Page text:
The descent was lovely with beautiful views over the mountains and the valley. I still find it difficult to believe it is so green here considering how far south we are and the current lack of rain. We stopped several times for photos and just to take in the views.

All too soon, in fact sooner than we had expected, the main swooping descent ended. We were then into short climbs followed by longer descents. As we got lower the countryside became more populated.

Agriculture here is labour intensive with many people working in the fields. They often use hand tools and it is not unusual to see someone with a scythe. Mechanisation at its lowest level is a three wheeled cultivator until recent years seen all over Europe. At its best there are tiny tractors which look very old and made in the previous communist countries.

The descent was not without incident for me. I hit a bump badly and my pannier flew off, slightly buckling my rear wheel. The pannier contained the computer but this blog is proof that no harm was done.

We stopped at Pozega, the local market town, for coffee and here we reluctantly exchanged the quiet country roads for a major highway going south to Montenegro. I did however manage with the help of the Garmin GPS to find one last backroad route for an extra couple of miles. Locals also supplemented the Garmin with directions whenever we stopped.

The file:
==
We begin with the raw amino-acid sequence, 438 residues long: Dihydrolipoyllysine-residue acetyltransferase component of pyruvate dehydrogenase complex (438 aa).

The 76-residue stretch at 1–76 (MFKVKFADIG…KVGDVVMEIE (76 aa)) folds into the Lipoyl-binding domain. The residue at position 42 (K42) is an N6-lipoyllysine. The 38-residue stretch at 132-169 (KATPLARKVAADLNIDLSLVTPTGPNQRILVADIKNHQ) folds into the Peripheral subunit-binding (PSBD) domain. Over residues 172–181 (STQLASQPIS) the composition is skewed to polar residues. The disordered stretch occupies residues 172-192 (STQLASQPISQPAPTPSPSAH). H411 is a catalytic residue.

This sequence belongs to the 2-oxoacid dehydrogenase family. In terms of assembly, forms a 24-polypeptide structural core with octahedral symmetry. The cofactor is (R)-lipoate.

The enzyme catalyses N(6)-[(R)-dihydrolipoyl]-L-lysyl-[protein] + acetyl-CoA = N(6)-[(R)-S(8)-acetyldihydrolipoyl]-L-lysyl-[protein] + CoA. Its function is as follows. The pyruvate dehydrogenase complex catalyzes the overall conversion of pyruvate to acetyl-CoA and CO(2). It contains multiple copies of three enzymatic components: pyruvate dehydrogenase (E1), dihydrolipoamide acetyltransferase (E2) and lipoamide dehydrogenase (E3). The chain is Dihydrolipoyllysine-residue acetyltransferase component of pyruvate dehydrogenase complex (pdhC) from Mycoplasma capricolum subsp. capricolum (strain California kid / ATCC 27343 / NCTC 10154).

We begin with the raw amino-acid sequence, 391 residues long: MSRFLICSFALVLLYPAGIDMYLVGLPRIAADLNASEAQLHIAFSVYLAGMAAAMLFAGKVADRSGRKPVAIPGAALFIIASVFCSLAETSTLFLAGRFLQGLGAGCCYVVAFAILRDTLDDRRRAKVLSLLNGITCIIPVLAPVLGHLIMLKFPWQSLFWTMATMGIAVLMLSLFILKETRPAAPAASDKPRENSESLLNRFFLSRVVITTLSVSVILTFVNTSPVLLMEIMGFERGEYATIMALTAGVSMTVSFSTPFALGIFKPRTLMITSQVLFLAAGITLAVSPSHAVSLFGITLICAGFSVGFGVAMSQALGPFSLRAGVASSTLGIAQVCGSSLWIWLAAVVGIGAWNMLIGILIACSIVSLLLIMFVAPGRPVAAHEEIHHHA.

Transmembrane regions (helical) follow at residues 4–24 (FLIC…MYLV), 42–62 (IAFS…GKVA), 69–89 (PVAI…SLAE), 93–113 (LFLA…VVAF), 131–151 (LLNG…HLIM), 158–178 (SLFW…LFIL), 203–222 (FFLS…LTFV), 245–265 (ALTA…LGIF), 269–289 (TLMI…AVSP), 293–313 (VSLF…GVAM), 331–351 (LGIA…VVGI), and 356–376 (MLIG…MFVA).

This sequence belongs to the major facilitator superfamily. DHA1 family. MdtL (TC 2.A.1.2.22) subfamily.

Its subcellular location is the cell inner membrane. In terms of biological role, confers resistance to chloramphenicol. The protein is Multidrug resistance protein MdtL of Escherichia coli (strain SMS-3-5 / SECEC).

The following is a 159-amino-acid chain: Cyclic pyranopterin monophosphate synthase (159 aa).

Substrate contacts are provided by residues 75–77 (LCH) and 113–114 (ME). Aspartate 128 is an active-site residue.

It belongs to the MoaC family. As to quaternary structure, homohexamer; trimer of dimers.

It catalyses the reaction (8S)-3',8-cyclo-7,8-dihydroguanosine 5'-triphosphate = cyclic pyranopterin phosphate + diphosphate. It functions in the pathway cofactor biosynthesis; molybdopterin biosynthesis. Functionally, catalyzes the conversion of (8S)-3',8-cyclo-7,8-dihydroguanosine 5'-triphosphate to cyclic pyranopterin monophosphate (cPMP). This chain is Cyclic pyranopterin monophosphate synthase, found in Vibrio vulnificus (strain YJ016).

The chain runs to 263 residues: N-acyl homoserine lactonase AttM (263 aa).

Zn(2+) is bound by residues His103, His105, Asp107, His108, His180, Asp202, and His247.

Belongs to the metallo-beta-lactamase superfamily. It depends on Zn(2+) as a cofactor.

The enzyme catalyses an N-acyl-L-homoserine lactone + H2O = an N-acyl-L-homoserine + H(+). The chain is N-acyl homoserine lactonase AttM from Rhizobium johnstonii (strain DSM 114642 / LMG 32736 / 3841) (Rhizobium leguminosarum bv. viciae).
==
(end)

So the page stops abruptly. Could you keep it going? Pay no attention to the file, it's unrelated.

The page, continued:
The main road was busy but just about bearable. At least the surface was ok and most vehicles were considerate to us, certainly more so than currently in the UK.

After about five miles and in consideration to a slight inconvenience in John's saddle contact area we pulled off the road into a hamlet of a dozen houses. We stopped to eat lunch sitting on a pile of logs being made ready for winter firewood.

A lovely elderly lady came from her house to make us welcome, offering us apples, plums and walnuts. We offered to share our picnic lunch but she indicated that she could not because she had no teeth.

Other neighbours also welcomed us and Zorah and his wife brought out more plums and offered us cherry conserves and glasses of fresh water. After more chatting they invited us into their garden for Turkish coffee.

The talk got round to politics, something which the Foreign Office advises we should not do. Zorah said that the Americans and British had bombed this area during the Balkans war. Fortunately he attributed this to our politicians and welcomed us individually as friends.

I would have liked to have asked Zorah many questions about his support or otherwise for Milosevic and whether there had been ethnic cleansing in this area. Common sense and plain human courtesy prevented these questions from being asked.

We continued on the busy road into Uzice, a large and busy town deep in a bowl in the mountains. Our information and the GPS indicated that there were three hotels. One of these we would have preferred to miss, a brutalist Stalinist structure towering into the sky. However the other two had both gone out of business. Our room mirrored the brutalistic design of the hotel and did not even have curtains. There was a wedding in the main public area and the music can only be described as awful. It was hard to concentrate enough to true my buckled wheel.